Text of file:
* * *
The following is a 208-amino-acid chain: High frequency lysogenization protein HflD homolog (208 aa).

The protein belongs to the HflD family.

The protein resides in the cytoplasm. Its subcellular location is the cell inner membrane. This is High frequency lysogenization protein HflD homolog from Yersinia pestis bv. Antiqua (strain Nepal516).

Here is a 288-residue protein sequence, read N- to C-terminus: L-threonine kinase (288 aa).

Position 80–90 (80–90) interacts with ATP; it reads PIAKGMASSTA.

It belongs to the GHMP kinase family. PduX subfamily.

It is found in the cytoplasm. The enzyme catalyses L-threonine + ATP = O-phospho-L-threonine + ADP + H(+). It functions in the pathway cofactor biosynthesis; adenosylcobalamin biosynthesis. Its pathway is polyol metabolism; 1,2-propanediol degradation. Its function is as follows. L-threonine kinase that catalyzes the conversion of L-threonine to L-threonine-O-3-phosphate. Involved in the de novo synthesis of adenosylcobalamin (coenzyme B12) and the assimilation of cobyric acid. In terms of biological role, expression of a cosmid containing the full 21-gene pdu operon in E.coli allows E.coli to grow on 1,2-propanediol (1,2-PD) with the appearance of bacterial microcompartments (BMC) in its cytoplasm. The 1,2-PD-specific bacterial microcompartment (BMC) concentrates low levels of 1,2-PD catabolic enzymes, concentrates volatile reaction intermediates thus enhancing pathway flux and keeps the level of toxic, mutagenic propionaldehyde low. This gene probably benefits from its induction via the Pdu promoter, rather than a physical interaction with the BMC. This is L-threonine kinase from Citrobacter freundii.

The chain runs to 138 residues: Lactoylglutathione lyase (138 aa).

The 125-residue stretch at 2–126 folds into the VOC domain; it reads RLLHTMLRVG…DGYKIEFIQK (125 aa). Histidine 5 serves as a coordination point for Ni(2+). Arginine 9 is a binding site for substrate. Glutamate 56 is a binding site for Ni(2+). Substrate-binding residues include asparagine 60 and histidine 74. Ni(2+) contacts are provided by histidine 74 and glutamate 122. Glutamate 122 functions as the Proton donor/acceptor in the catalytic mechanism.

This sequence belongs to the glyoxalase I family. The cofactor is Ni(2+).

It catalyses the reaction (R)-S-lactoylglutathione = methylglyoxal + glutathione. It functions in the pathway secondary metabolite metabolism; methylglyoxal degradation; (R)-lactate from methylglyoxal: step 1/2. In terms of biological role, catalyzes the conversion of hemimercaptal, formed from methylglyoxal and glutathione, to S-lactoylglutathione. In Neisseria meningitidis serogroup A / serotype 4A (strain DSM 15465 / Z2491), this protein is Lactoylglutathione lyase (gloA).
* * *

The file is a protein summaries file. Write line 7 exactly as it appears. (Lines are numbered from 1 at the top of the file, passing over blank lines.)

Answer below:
It is found in the cytoplasm. The enzyme catalyses L-threonine + ATP = O-phospho-L-threonine + ADP + H(+). It functions in the pathway cofactor biosynthesis; adenosylcobalamin biosynthesis. Its pathway is polyol metabolism; 1,2-propanediol degradation. Its function is as follows. L-threonine kinase that catalyzes the conversion of L-threonine to L-threonine-O-3-phosphate. Involved in the de novo synthesis of adenosylcobalamin (coenzyme B12) and the assimilation of cobyric acid. In terms of biological role, expression of a cosmid containing the full 21-gene pdu operon in E.coli allows E.coli to grow on 1,2-propanediol (1,2-PD) with the appearance of bacterial microcompartments (BMC) in its cytoplasm. The 1,2-PD-specific bacterial microcompartment (BMC) concentrates low levels of 1,2-PD catabolic enzymes, concentrates volatile reaction intermediates thus enhancing pathway flux and keeps the level of toxic, mutagenic propionaldehyde low. This gene probably benefits from its induction via the Pdu promoter, rather than a physical interaction with the BMC. This is L-threonine kinase from Citrobacter freundii.